I was recently watching the videos “Stressed Out” and “Car Radio” on YouTube by the duo band 21 Pilots.  Stressed Out is possibly the closest song these guys have to a mainstream hit, but make no mistake about their youthful following since their formation in 2009.

So, why am I sharing this?  Well, though I’m 60, I love all kinds of music, artists and art and I enjoy thinking about what not only makes it all tick, but the generational interest in art.  You see, I’ve noticed that most traditional artwork, [paintings, sculpture, etc.], is being collected by the Baby Boomer Generation (1945 – 1964) and the oldest of Generation X (1961 – 1981).  It made me think, why?  Is it simply that younger generations don’t have the disposable income needed for such purchases? Certainly this is part of it and there have been studies done which seem to indicate that the youngest Millennials (1975 – 1995) will eventually come around to, dare I say, luxury purchases. But I think there’s more here than meets the eye.

Millennials are lovingly what I like to refer to as the Target Generation.  Meaning, many were raised shopping at Target where their version of art is on one isle, frames on another isle and everything else is in between. They were not taught to seek little shops as much as shopping the big box.  Malls too, but as they dwindle Amazon becomes the norm.  So unless they were exposed to art galleries or frame shops, and taught of their importance, it just isn’t on their radar screen.  Not their fault either and even though they may have been highly exposed to art museums, art as a personal purchase is just not something their generation as a whole completely relates to.

Now you may think I’m being harsh, especially if you are in that age group and you love and own art.  My apologies and bless you!  I’m just saying it isn’t really the norm.  But for Generation Z (1995 – 2016) and what I’ll call that Amazon Generation, it may even be worse as they too come of age.  We live in changing times.  We live at a time where disposable is normal, but it wasn’t always this way.  Think about this and I’m not alone on this for my age group. My now departed Grandmother was born in 1895 and I still have two of her wedding presents and use them to this day.  One is her ironing board and the other a snow shovel.  This means these things are very close to 100 years old. Laugh, but they both still work fine.  This would be kind of rare for a millennial and just not going to happen for Gen Z.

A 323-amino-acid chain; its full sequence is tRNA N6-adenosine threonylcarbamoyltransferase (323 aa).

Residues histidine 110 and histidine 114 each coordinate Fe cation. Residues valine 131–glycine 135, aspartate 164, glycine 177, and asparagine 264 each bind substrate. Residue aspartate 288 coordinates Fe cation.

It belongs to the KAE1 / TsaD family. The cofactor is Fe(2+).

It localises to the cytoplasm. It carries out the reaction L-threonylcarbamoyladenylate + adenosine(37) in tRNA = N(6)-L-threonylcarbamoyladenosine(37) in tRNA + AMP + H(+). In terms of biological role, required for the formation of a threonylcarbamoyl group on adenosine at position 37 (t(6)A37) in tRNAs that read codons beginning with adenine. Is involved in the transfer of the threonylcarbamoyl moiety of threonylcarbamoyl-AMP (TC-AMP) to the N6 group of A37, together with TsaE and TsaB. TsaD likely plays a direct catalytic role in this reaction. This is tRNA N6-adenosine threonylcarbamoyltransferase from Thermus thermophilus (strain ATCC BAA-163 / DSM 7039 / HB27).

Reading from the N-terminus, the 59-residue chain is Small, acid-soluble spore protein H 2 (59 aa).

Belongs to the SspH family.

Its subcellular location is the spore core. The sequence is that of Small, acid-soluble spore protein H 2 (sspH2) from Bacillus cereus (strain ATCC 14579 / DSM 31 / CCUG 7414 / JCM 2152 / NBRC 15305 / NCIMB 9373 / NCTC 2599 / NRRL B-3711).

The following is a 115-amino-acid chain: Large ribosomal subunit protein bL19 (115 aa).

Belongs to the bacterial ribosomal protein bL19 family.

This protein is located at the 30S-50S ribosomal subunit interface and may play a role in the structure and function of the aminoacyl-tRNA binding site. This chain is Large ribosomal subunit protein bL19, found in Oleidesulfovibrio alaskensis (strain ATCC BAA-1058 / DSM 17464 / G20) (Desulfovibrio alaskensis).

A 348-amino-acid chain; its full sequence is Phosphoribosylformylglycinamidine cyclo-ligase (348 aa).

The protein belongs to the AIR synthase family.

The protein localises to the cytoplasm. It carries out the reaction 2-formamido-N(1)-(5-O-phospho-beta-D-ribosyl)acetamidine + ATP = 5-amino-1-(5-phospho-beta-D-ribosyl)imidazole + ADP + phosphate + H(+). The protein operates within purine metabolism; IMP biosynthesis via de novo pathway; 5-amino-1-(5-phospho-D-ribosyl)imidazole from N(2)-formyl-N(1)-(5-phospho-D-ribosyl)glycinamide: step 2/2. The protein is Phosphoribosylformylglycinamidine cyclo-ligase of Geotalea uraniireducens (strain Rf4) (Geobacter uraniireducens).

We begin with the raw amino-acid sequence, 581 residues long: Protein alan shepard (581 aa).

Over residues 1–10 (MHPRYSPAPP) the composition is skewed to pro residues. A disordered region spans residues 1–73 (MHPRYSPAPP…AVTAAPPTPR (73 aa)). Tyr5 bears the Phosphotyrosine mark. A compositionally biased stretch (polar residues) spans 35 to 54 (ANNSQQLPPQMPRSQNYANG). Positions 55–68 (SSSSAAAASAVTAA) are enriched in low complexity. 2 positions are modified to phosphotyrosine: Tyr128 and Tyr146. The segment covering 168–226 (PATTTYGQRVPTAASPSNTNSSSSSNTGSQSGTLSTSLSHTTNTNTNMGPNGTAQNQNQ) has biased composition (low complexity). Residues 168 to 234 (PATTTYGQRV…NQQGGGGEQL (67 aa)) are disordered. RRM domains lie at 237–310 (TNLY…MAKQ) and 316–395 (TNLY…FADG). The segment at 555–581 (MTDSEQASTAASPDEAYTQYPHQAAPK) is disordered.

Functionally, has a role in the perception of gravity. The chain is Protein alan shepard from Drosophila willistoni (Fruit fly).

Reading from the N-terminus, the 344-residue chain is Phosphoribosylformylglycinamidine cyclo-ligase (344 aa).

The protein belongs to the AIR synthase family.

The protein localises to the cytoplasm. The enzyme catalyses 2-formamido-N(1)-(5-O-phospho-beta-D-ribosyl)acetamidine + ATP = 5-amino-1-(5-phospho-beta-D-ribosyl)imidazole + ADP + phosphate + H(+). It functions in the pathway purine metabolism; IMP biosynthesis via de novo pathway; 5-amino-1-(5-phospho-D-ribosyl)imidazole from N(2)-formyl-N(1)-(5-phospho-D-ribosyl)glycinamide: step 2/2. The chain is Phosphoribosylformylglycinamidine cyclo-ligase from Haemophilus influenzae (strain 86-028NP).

My mother, who was the first female personal shopper at what use to be the upscale Woodward & Lothrop department store in Washington, D.C., would tell me stories later in life about how clothing was so well made and expensive that people didn’t get rid of much, even with style changes.  Instead they would have alterations done. Raising and lowering hems to suit changing styles.  Today we throw it out, put it on consignment or donate it. Most clothing just isn’t made to last.

So generations have been progressively exposed to evolving markets and manufacturing trends. It’s amazing to think kids have cell phones.  I can remember when a cell phone was a massive luxury item and it was only a phone and the size of a brick.  Today it’s a computer the size of a … well, they keep changing the size of those screens, but it’s way smaller and lighter.  What has happened though, for Baby Boomers, our freedom was the car.  Kids today derive the same freedom with their phone and not necessarily even talking on it.  No sir, who wants to talk when you can text, tweet and Instagram your social media self through the world?

Getting back to 21 Pilots.  Kids today especially, don’t listen to music, they watch it. Ever since Michael Jackson thrilled us with Thriller, or the recently departed Prince gave us Purple Rain, the music world has been changing too, and when they are not watching music, they are watching all kinds of video and playing with colorful interactive apps. So younger generations today don’t dislike art, I think it’s just that the art they have been conditioned to love, understand and relate to, looks different.  

When much of the masterful art that we know of was first being created, there wasn’t even electricity, much less our saturation-al use of it.  Old masters didn’t even know what a grocery store was, because it didn’t exist. Their visual creations were so amazing to see [and hear] because there was no sensory overload. Art was it.  No lights, no phones, no TV, computers, video, heck, barely even signs.  

Centuries later, fine art paintings, sculpture and more, have to find their way and place in the competitive world of visual stimulus.  I’m not putting down my brushes anytime soon because I believe in its importance. But it will be up to the aging to expose the ageless, while accepting that time and change are not stagnate.

Live An Artful Life,

Tom